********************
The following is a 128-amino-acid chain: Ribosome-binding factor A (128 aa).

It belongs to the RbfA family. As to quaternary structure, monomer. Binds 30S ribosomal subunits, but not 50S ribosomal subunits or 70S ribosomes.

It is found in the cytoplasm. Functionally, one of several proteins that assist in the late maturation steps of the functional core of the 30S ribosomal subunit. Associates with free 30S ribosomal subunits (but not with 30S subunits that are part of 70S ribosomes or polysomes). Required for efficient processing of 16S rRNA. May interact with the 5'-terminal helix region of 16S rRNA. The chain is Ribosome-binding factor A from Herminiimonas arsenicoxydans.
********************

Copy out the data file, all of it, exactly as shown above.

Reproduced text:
The following is a 128-amino-acid chain: Ribosome-binding factor A (128 aa).

It belongs to the RbfA family. As to quaternary structure, monomer. Binds 30S ribosomal subunits, but not 50S ribosomal subunits or 70S ribosomes.

It is found in the cytoplasm. Functionally, one of several proteins that assist in the late maturation steps of the functional core of the 30S ribosomal subunit. Associates with free 30S ribosomal subunits (but not with 30S subunits that are part of 70S ribosomes or polysomes). Required for efficient processing of 16S rRNA. May interact with the 5'-terminal helix region of 16S rRNA. The chain is Ribosome-binding factor A from Herminiimonas arsenicoxydans.